c. Still, you should run the spell-checker before submitting your document to an editor or publisher. Make it as good as you can.

4. The beauty of consistency. When in doubt, be consistent.
a. Consistency makes the book easier to read and understand.
A reader’s subconscious mind picks up on inconsistencies and pauses, disrupting the flow of reading.
b. Consistency is easy with the search and replace capabilities of today’s software.
Whether it be the spelling of a person’s name—I recently edited a book in which the author had spelled a character’s name three different ways—or the choice of “gray” or “grey,” today’s software enables you to make it the same every time.
c. Consistency enables your reader to understand content, rather than tripping on disruptions.
d. Consistency indicates professionalism.

Consistency shows that you’ve taken the time to do the job right.

5. Use consistency in:
a. Spelling, punctuation and capitalization.
For example, if you spell theater with an “re,” stick to that; don’t change to “er.” If you decide to capitalize Police Bureau, even if it isn’t the proper name, do it throughout the book.
b. Be sure to keep a stylesheet of such decisions; this will aid you in staying consistent.
c. Names, titles, places and their style.
If the character’s name is Laurie, don’t switch to Laury.
d. Numbers.
The Chicago Manual of Style has quite an interesting formula for which numbers are to be spelled out and which are to be written as numerals. Whether you choose to follow that style or another, such as the AP Stylebook, just do it consistently.
e. On the matter of stylebooks, the standard for books is The Chicago Manual of Style. Newspapers and some magazines use the AP Stylebook. Some publications have their own stylebook, which you can request or download from their website.

6. Give your editor what she can most easily work with to provide what you need.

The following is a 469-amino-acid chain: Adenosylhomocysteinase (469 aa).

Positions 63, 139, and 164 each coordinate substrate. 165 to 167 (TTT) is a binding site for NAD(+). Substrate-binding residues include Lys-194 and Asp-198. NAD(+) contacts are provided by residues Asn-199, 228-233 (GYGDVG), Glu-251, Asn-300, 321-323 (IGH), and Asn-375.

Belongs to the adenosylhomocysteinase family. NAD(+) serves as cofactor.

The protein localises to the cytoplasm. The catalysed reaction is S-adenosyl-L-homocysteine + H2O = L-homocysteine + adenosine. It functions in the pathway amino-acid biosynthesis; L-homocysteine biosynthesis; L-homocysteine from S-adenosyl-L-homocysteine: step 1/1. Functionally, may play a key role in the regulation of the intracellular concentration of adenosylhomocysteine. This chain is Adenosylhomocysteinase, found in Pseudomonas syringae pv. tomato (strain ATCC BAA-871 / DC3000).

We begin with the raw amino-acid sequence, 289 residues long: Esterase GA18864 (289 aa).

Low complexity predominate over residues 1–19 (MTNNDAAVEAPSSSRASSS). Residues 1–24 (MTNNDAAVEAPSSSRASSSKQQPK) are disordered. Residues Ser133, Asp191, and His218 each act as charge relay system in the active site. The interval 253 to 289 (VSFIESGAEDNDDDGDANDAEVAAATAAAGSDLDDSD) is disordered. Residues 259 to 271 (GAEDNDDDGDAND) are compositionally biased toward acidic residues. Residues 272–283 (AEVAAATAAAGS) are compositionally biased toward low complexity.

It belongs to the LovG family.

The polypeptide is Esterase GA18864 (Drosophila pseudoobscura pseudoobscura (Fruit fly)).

a. Manuscript guidelines.
A manuscript should have one-inch margins; the type must be double-spaced; the pages should have about 250 words each. If you provide something different, you may face mark-up costs for difficult-to-read documents.
b. Disk vs. paper.
Your editor can edit on paper, which means someone will need to insert all the changes. Or she can edit the file directly, which means you’ll receive a final clean file. Editing the file gives the editor the capability to help you in a more efficient manner and to easily email the author any queries.

If you must see all the changes, your editor can probably use a software’s “track changes” capability so that all her corrections are “marked” by the software for your review.

7. If you’re uncertain whether the book needs editing, you might contract for an edit of one or two chapters; then decide.
a. Consider whether you’re willing to put out your product if it has deficiencies. Your reputation, as a writer, is essential. Ask yourself, whether you can afford to submit a second-level product.
b. Consider your market (as covered by other speakers).
Romance novels or other “entertaining” books don’t need to be as perfect as reference materials and some non-fiction books.
c. Consider the bottom line: Will the lack of a strong edit affect the sale of your manuscript or of published books? If the answer is yes, can you afford to skip it?
d. Consider the impact of a review that reads, “Needs a good edit.”

8. Ask your editor to create an editorial stylesheet that indicates repetitive problems.
a. Authors tend to make consistent errors. By working with an editor who is willing to help you identify these, you have the opportunity to improve.
One example is someone who consistently misuses choose/chose.
b. Do not feel complacent about locating your consistent errors; you won’t find everything using this method.
c. Example of Ph.D. client with consistent misuse of pronouns.
A client who had written a book on speaking obviously desired to be politically correct. He wrote of “a speaker,” but used the pronoun “they” to refer to the single speaker. In this situation, try to rewrite the sentence to state “speakers” and use the pronoun “they.”
d. Work with an editor who is willing to educate you.
Most editors like to spend their time helping you strengthen your manuscript. You can save the money of having an experienced editor deal with smaller points by educating yourself and handling some of the basics yourself.

9. An author might think of the editor as her secret best friend. After all, her job is to make the author look good in print, but the writer is the one who gets her name on the front cover.

Copyright 2003, 2008 Gwen A. Henson, SageBrush Publications

So you want to publish a book?

If you’ve written a manuscript and want to publish a book, you have three options:

1) use a traditional publisher

2) use a POD publisher

3) self-publish

Which of these is right for you?

Thank you!